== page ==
Module 2 - Language and Wellbeing (Engagement)

For Koorie people, language is culture. Accepting the home language in the classroom reinforces and strengthens their cultural identity. The promotion of a strong first language or dialect (i.e. Koorie English) converts into a strong second language or dialect (i.e. Standard Australian English). There is also a direct correlation between the acceptance of a student’s home language and their engagement and wellbeing – this frequently translates into attendance and achievement at school.

The first dialect as a foundation to learning

A child’s earliest experiences with language form the base on which all future language and literacy learning is developed. These language experiences frame how a student learns about, and engages with, the world around them. It is crucial for teachers to recognise this language foundation as a base for understanding Standard Australian English and finding success in the classroom.

For a Koorie English speaker to find success in the classroom, they must ‘code-switch’ from Koorie English (their first language) to Standard Australian English (the language of the classroom). If Koorie English is valued and respected, Koorie students will be more confident to speak and write in the classroom, which is essential for learning how to code-switch.

Perceptions of language

Teachers play a crucial role in creating a culturally safe learning environment for Koorie students. If Koorie English is valued in the classroom, the student will feel that they are valued too. This will allow them to feel more confident to speak and write in the classroom. A Koorie student will also observe how students of other language backgrounds are treated to decide if they feel safe to participate in the classroom.

If Koorie English is treated as a ‘bad form’ of English, it can have a negative impact on the student. The image below outlines how disengagement can result from a limited understanding of Koorie English and the student’s abilities.

Labelled diagram form diverging language tracks
(Simpson, Munns and Clancy 1999, p.4)
Language tracks: Aboriginal English and the classroom; Figure 3: Different and ultimately diverging language tracks


In Koorie culture, ‘shame’ refers to the feeling of embarrassment from gaining attention in an undesirable way. A student may refuse to participate in activities that draw attention to differences between themselves and others, especially in writing and speaking activities where their differences are noticeable to others. Avoidance of particular classroom activities for fear of shame may be misinterpreted as laziness or disinterest.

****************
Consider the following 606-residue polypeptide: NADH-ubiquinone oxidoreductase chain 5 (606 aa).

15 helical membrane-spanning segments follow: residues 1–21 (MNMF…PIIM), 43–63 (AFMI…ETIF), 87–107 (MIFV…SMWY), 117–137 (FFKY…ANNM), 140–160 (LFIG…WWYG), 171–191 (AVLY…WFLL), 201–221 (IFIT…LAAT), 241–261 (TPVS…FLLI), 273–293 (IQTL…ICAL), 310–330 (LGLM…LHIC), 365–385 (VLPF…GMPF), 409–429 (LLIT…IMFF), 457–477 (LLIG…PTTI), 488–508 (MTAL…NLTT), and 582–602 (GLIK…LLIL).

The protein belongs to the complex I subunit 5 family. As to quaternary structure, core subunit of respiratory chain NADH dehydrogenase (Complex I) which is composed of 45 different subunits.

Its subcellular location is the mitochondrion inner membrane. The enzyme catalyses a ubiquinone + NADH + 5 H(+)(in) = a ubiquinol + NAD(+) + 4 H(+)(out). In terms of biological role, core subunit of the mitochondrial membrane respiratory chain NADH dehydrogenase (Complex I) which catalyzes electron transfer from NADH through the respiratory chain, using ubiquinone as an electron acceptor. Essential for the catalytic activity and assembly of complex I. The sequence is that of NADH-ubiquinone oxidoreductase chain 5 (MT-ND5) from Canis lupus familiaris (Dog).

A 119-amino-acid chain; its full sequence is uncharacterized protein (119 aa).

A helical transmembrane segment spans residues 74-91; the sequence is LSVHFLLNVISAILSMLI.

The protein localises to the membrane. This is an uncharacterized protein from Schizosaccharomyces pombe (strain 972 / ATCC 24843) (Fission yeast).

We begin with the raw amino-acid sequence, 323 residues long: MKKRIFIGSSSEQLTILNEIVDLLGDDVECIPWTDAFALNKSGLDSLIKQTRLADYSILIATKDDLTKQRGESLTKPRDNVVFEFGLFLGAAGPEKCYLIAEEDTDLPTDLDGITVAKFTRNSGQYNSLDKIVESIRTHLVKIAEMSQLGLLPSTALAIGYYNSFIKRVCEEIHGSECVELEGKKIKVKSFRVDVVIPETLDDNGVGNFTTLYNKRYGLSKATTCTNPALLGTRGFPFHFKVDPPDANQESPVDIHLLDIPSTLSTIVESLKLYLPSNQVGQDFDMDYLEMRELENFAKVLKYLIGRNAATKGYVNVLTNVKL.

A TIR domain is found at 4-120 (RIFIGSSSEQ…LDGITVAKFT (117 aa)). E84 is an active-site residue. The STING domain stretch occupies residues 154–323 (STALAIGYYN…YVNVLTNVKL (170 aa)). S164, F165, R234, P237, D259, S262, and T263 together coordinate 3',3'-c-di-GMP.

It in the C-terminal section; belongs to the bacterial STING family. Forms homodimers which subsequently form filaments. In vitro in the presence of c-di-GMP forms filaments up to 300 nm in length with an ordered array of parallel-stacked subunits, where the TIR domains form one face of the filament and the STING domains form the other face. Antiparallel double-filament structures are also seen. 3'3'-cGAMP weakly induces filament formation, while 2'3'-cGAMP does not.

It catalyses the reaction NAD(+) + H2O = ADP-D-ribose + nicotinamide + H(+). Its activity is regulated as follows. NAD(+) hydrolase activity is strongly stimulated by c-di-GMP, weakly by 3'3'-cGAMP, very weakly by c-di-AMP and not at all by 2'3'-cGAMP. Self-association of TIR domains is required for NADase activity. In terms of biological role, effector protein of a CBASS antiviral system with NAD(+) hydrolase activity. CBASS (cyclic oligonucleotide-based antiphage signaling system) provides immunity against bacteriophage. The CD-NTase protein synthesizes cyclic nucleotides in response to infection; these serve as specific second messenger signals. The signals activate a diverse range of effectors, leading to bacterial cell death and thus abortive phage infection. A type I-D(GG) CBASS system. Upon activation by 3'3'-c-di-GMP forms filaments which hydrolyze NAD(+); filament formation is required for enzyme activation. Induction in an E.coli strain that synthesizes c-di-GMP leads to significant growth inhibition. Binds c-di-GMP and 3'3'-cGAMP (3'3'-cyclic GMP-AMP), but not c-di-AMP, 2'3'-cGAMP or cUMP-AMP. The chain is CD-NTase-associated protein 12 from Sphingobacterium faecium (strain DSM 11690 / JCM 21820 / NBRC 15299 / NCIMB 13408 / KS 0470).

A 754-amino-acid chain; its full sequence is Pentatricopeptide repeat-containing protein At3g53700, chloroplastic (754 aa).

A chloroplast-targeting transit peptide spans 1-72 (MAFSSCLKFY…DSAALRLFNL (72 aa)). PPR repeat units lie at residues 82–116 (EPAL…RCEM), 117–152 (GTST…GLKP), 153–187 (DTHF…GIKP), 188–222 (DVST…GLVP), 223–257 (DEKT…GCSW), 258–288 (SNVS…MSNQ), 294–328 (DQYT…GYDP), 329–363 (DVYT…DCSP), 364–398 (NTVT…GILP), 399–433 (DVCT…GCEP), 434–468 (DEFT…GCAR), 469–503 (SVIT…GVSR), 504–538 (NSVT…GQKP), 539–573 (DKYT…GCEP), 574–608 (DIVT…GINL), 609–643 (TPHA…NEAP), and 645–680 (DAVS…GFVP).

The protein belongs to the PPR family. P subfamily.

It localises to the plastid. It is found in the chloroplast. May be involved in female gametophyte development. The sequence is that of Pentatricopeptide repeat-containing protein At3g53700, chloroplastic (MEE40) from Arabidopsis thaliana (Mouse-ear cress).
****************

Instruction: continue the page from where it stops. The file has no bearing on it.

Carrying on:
Teachers can create an inclusive space for Koorie English speakers by:


  • Accepting student responses in Koorie English
  • Not making assumptions about student capability based on language skills
  • Reinforce Koorie English as a legitimate dialect and not as a ‘bad’ form of English
  • Ensure access to books that are written and illustrated by Koorie people so students see that their culture is accepted and respected in the classroom.

Code-switching with confidence

Code-switching is the process of switching from one dialect or language to another depending on the situation. This is related to ‘Translanguaging’ in current research. Explicitly teaching the features and conventions of Standard Australian English will allow the student to identify the differences between the two language systems. A deeper understanding of language features results in greater control and effectiveness when code-switching between Standard Australian English and Koorie English.

Figure 1 shows the steps that students can take in being able to successfully code-switch from Koorie English to Standard Australian English.

The use of English as an Additional Language (EAL) teaching strategies will assist students in using their base language to better understand Standard Australian English. Although command of Standard Australian English correlates with academic success, promoting and utilising Koorie English allows the student to maintain their cultural identity.

Did you know?

A first language speaker needs at least 3 seconds to respond to a teacher’s question. This should be at least doubled or tripled for English as an Additional Language students.

For an English as an Additional Language student to gain proficiency in Standard Australian English takes approximately

  • 3-5 years for interpersonal communication skills (everyday playground language)
  • 5-7 years to develop proficiency in academic language (content-background classroom language)

Classroom practice advice

  • Teachers have two equally important roles to play in supporting Koorie English speakers in the classroom:
    • recognising and valuing Koorie English
    • helping students understand Standard Australian English in order to become effective code-switchers
  • Koorie English is an expression of culture and identity, and is integral to a student’s sense of wellbeing.
  • Recognising the home language or dialect in the classroom supports better attendance and educational achievement.
  • Koorie English speakers may need additional processing time when responding to questions or instructions from a teacher.
  • Effective 'Code-switching’ between Koorie English and Standard Australian English requires a strong understanding of the features of both dialects.
  • Utilise opportunities for students to speak Koorie English in the classroom to enhance their learning and self-esteem.
  • Awareness of Koorie English will help change perceptions of the dialect in the school and community.


Berry, R. & Hudson, J. (1997). Making the jump: A resource book for teachers of Aboriginal students. Broome: Catholic Education Office

Simpson, L., Munns, G. & Clancy, S. (1999) Language tracks: Aboriginal English and the classroom. PEN 120. Primary English Teaching Association.